Latest analysis reveals further stability in prime central London property market
There are further signs of stability in the prime property market in central London but values are still 3.5% below a year ago, the latest research shows.
House prices across prime London continued to soften over the last quarter of 2017 but in the central markets values may be bottoming out, following three years of price falls, according to the market in minutes report from real estate firm Savills.
However, the analysis points out that other more domestic parts of the prime London market are under pressure from fragile buyer sentiment.
Outside of prime central London, where the average value is just below £2 million, prices fell 1.2% over the fourth quarter of 2017 and are now 5.8% down from their peak in September 2014. But price falls at the top end of the market are more in line with central London, with properties over £2 million now 10.2% below their 2014 level.
‘Buyers in these more domestic markets are now feeling the constraints of the mortgage market review, as well as uncertainty around the Brexit process and its potential impact on employment, particularly in the financial and business services sector,’ the report says.
It also reveals that for the first time since June 2012, annual price falls in prime South West London have exceeded those in prime central London. Values in central London slipped by a marginal 0.9% in the final quarter of 2017, with annual price falls of 4%.
Across the more domestic prime South West London, values fell by an average of 1.6% in the last three months of 2017 and 4.2% over the year, making it the capital’s weakest prime market segment.
It explains that the prime central London housing market appears to be ahead of the curve in adjusting to current market conditions. Values are, on average, 15.9% below their 2014 peak, ahead of the first significant stamp duty increase. However, the rate of price falls has slowed and values are now finding a level.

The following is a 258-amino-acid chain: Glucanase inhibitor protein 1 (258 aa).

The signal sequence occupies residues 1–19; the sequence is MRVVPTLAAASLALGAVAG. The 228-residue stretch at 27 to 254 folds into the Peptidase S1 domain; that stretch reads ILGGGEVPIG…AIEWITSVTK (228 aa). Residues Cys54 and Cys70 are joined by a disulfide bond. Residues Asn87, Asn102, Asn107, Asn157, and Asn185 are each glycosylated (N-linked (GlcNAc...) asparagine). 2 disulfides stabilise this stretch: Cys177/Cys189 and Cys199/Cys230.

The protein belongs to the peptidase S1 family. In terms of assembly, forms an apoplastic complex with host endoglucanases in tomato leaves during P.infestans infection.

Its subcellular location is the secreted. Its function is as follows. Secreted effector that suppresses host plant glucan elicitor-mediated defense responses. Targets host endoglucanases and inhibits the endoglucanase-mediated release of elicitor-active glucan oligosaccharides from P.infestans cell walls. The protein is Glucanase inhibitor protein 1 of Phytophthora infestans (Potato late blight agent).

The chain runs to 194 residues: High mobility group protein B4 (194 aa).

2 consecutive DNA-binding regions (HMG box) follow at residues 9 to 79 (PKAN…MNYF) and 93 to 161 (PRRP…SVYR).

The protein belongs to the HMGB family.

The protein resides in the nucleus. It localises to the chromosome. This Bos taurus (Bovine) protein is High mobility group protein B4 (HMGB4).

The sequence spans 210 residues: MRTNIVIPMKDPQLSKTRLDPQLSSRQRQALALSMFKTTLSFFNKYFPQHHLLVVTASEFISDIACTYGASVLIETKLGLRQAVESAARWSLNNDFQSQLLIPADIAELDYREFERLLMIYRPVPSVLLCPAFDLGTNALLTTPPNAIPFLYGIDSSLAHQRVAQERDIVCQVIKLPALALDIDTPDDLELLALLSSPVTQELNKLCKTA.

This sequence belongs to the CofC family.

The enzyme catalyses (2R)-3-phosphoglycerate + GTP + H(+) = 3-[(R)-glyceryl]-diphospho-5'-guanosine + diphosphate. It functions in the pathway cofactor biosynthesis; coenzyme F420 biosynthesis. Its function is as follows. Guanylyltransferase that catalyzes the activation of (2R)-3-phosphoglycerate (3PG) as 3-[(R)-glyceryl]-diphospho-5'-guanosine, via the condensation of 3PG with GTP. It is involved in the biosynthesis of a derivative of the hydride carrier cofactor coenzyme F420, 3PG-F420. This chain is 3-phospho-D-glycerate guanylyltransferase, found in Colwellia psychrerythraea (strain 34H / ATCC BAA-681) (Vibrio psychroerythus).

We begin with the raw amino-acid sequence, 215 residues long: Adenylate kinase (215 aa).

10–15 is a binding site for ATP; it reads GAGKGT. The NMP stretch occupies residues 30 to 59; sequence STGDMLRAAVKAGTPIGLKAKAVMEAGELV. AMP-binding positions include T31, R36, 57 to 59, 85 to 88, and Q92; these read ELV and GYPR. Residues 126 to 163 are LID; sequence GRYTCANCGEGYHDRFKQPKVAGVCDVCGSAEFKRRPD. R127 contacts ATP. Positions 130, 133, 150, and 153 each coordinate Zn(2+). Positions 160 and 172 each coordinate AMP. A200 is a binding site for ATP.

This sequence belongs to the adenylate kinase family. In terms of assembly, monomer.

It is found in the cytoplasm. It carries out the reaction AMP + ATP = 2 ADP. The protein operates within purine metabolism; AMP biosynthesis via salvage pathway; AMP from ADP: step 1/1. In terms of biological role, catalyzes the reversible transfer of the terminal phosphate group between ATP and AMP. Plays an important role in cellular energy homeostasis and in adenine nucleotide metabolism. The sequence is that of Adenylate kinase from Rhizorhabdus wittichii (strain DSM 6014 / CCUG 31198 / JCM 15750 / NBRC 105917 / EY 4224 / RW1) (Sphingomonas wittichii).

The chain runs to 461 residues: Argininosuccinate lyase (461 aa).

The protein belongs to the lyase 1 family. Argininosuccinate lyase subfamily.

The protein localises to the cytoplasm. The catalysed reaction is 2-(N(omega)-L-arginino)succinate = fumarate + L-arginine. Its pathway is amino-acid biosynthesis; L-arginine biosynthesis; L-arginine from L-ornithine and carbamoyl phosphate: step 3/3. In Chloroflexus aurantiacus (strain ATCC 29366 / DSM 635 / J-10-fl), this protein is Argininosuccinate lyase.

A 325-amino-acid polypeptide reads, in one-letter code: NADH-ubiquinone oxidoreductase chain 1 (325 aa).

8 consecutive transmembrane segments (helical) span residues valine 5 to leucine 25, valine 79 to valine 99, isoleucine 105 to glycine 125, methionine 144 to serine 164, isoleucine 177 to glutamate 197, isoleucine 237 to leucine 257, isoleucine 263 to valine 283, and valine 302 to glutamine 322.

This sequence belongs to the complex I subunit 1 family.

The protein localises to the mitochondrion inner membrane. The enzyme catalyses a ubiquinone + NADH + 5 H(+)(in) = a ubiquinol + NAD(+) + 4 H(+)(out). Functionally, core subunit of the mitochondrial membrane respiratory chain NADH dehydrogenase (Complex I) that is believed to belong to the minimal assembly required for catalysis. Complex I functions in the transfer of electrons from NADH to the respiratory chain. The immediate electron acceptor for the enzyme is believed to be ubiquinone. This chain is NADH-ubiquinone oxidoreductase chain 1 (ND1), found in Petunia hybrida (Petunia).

In prime South West London, the falls have been less than half those seen in prime central London. Fulham, the market that traditionally behaves more in line with central London than the rest of South West London, has recorded the steepest falls in this submarket. Prices fell by 4.6% in 2017 and are down 14.4% on the 2014 peak, in line with locations such as Knightsbridge and Holland Park.
This means average values in Fulham, which passed the £1,000 per square foot mark in 2013, have now fallen back to £890. This is just below the £910 prime Battersea average and well below Chelsea’s £1,600. This repositions Fulham as a value location for those looking to make their equity stretch further than in prime central London.
‘The prime central London market may be bottoming out, but we don’t expect a return to growth until there’s greater clarity on the Brexit process. Economic uncertainty means the market will remain discretionary, while international buyers will be reluctant to take advantage of the currency play given the high tax environment,’ the report says.
‘Our forecasts anticipate it will be two years before we see a bounce in values. With continued weakness in other prime London markets, we forecast small falls in 2018. These markets are more dependent on domestic wealth generation and access to borrowing than prime central London. As such, our forecasts are for modest house price growth over the next five years,’ it adds.